The Lloyds share price is up 30% since hitting lows below 24p in October 2020. It’s been quite a recovery, one that the Lloyds Banking Group will hope can continue as it prepares to release its full-year results.
With the Covid-19 pandemic and uncertainty over the true impact of Brexit hitting UK banks hard over the last 12 months, there’s not expected to be much to cheer in the numbers. As the biggest lender in the country, Lloyds' share price is something of a bellwether for the sector, so there will be keen focus on the results after this tumultuous year.
Lloyds share price hit by lockdowns
Lloyds full-year results are expected to have been hampered by the impact of Covid-19, and the lockdowns across the UK.
The bank had reported a first-half loss of £602m, after it increased its loan-loss provisions by £300m to £4.1bn for the first nine months of the year. These provisions were less than expected, and the lowering of its loan-loss provision estimate in Q3 may have been a little premature given the tightening of restrictions that took place in November and December, and which have remained in place this year.
Encouragingly, the bank was able to report a statutory Q3 pre-tax profit of just over £1bn, while also revising its estimate for full-year loan losses to the lower end of a £4.5bn to £5.5bn range.
The net interest margin was weaker, slipping from 2 79% to 2.4%, and a further deterioration could impact profit in Q4, however the recent steepening in UK yields may offset some of that possible weakness.
Lloyds beset by uncertainty
The outlook seems highly uncertain, given that a lot more of its customers are likely to find themselves in further financial difficulty in the months ahead. With the furlough period still set to come to an end, more job losses are expected. Lloyds will have to continue to adapt to the situation.
In its Q3 numbers, the bank outlined how many payment holidays were granted as a result of the first lockdown. On mortgages that number came in at around 477,000, equating to customer balances of £62.7bn, as well as 320,000 payment holidays on credit card balances. A large majority of these payment holidays have matured, with 83% of the mortgage holidays resuming payments, and 13% extended. The recent lockdown is likely to see these numbers edge up again, and the worry is that the recent improvement in Lloyds' share price is down the good news that has been carried forward from the previous quarter.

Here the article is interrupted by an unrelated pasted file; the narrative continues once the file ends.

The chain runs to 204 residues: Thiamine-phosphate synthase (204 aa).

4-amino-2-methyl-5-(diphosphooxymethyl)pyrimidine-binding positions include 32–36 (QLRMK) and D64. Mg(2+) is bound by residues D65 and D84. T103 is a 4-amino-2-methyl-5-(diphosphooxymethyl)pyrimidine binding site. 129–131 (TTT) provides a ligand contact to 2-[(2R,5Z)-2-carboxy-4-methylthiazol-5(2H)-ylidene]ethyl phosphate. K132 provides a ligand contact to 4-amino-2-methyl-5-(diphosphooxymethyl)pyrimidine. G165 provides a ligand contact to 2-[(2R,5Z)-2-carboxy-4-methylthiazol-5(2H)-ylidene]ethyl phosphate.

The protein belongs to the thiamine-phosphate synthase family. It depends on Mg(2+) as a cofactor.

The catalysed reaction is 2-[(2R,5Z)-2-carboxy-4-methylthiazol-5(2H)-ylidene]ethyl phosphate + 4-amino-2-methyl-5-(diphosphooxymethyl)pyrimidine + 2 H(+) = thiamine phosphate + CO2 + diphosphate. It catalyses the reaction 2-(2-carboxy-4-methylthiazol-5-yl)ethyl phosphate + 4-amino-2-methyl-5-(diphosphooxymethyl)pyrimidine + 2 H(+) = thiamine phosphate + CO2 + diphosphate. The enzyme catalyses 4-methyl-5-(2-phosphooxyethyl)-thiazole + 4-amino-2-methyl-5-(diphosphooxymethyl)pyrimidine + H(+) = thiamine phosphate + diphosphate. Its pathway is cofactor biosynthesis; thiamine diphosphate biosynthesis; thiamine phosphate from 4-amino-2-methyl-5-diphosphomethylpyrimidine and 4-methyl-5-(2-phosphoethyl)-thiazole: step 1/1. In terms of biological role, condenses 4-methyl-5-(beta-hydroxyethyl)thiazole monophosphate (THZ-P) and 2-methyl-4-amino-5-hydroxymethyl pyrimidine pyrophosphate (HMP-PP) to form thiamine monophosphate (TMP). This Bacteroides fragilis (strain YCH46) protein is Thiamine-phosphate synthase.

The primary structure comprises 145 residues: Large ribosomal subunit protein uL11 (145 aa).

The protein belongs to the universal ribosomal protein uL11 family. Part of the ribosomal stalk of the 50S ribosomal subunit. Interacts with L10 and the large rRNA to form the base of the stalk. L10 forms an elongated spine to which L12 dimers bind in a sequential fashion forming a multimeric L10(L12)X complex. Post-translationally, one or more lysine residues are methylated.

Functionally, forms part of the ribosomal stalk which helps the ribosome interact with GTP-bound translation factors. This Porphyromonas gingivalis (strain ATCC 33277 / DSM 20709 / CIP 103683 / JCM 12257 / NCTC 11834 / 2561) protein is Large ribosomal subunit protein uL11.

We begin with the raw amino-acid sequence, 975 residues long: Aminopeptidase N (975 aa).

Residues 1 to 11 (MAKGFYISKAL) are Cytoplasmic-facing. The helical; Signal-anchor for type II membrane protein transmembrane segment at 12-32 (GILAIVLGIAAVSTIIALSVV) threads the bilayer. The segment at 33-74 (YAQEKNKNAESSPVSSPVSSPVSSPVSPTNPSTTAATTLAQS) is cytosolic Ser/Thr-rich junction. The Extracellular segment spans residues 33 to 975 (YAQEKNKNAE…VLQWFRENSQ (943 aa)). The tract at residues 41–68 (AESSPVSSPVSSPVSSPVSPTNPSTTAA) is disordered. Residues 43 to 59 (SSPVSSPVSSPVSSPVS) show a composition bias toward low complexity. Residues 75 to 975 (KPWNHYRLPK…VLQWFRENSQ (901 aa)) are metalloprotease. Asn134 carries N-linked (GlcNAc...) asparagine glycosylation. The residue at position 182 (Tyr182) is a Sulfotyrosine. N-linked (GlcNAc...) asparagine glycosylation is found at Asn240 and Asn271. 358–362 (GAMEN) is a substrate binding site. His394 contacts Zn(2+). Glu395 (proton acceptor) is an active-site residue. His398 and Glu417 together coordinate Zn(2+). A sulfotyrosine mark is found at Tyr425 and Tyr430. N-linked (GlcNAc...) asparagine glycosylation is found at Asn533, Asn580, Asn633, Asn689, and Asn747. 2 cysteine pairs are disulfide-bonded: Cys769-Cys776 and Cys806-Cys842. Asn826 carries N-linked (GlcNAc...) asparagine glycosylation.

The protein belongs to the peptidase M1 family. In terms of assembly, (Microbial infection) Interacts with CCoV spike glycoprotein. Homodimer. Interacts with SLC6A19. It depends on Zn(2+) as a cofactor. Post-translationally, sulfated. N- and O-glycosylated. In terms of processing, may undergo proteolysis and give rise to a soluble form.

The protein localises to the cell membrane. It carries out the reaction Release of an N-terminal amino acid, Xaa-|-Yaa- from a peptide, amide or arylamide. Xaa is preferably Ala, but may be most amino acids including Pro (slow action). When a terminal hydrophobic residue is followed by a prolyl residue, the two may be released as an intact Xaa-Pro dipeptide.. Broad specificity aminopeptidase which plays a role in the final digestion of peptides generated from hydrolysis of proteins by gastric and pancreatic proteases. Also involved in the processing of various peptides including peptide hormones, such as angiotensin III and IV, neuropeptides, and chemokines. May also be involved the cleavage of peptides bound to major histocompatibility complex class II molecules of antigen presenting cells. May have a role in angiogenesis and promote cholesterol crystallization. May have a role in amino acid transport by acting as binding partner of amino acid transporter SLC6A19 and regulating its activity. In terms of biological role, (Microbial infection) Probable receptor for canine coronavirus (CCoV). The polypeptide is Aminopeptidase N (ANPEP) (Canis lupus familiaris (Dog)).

CEO out, dividend back in
Wednesday's full-year numbers will be the last reported with Antonio Horta-Orsorio at the helm, with the Portuguese set to leave the hot seat later this year. After 10 years leading Lloyds, Horta-Orsorio will be replaced by Charlie Nunn, but may leave a small gift as he prepares to depart, with the dividend set to return.
A 1p shareholder dividend is expected to be back on the table, after such payouts were effectively banned by the Prudential Regulatory Authority last year. There are still limits, and dividends must be paid out of earned profit if they are to be reinstated.
Lloyds Banking Group will reveal its latest results on Wednesday 24 February at 7am. What will the impact be on the Lloyds share price?
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